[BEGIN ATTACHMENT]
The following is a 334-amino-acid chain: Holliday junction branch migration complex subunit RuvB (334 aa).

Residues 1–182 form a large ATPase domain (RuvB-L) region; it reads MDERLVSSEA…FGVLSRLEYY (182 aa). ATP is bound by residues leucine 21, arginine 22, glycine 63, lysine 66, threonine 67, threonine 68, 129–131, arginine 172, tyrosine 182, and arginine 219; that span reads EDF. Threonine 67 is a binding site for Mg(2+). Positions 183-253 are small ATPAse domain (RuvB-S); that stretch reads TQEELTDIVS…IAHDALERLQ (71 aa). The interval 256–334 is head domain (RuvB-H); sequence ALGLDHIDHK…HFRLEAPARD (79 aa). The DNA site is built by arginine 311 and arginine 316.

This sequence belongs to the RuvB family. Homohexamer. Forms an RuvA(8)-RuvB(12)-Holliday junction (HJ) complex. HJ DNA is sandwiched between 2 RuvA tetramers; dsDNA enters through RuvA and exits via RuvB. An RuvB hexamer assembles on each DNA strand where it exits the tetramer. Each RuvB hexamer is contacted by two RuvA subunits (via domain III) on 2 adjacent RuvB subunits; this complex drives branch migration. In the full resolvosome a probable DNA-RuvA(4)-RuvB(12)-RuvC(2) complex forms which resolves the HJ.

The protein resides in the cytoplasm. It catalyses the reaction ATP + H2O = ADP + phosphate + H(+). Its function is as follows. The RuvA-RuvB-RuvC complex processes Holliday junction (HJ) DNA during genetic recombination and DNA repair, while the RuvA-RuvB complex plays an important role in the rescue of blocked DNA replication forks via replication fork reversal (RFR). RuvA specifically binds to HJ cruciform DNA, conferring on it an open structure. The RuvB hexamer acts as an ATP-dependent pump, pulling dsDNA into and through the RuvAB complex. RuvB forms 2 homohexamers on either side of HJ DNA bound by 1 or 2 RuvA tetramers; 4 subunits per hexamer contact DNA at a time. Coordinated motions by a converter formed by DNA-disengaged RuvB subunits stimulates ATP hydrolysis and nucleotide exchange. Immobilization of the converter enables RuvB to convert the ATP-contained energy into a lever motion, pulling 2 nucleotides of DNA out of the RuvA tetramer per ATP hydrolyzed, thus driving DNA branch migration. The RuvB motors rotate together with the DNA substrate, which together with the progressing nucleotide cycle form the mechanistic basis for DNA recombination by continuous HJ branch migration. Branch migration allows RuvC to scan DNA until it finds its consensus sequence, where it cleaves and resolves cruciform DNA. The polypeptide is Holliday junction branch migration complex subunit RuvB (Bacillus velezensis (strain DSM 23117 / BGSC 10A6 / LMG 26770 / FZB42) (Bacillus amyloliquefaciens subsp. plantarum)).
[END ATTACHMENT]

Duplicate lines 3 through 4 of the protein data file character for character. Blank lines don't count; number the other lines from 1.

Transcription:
This sequence belongs to the RuvB family. Homohexamer. Forms an RuvA(8)-RuvB(12)-Holliday junction (HJ) complex. HJ DNA is sandwiched between 2 RuvA tetramers; dsDNA enters through RuvA and exits via RuvB. An RuvB hexamer assembles on each DNA strand where it exits the tetramer. Each RuvB hexamer is contacted by two RuvA subunits (via domain III) on 2 adjacent RuvB subunits; this complex drives branch migration. In the full resolvosome a probable DNA-RuvA(4)-RuvB(12)-RuvC(2) complex forms which resolves the HJ.

The protein resides in the cytoplasm. It catalyses the reaction ATP + H2O = ADP + phosphate + H(+). Its function is as follows. The RuvA-RuvB-RuvC complex processes Holliday junction (HJ) DNA during genetic recombination and DNA repair, while the RuvA-RuvB complex plays an important role in the rescue of blocked DNA replication forks via replication fork reversal (RFR). RuvA specifically binds to HJ cruciform DNA, conferring on it an open structure. The RuvB hexamer acts as an ATP-dependent pump, pulling dsDNA into and through the RuvAB complex. RuvB forms 2 homohexamers on either side of HJ DNA bound by 1 or 2 RuvA tetramers; 4 subunits per hexamer contact DNA at a time. Coordinated motions by a converter formed by DNA-disengaged RuvB subunits stimulates ATP hydrolysis and nucleotide exchange. Immobilization of the converter enables RuvB to convert the ATP-contained energy into a lever motion, pulling 2 nucleotides of DNA out of the RuvA tetramer per ATP hydrolyzed, thus driving DNA branch migration. The RuvB motors rotate together with the DNA substrate, which together with the progressing nucleotide cycle form the mechanistic basis for DNA recombination by continuous HJ branch migration. Branch migration allows RuvC to scan DNA until it finds its consensus sequence, where it cleaves and resolves cruciform DNA. The polypeptide is Holliday junction branch migration complex subunit RuvB (Bacillus velezensis (strain DSM 23117 / BGSC 10A6 / LMG 26770 / FZB42) (Bacillus amyloliquefaciens subsp. plantarum)).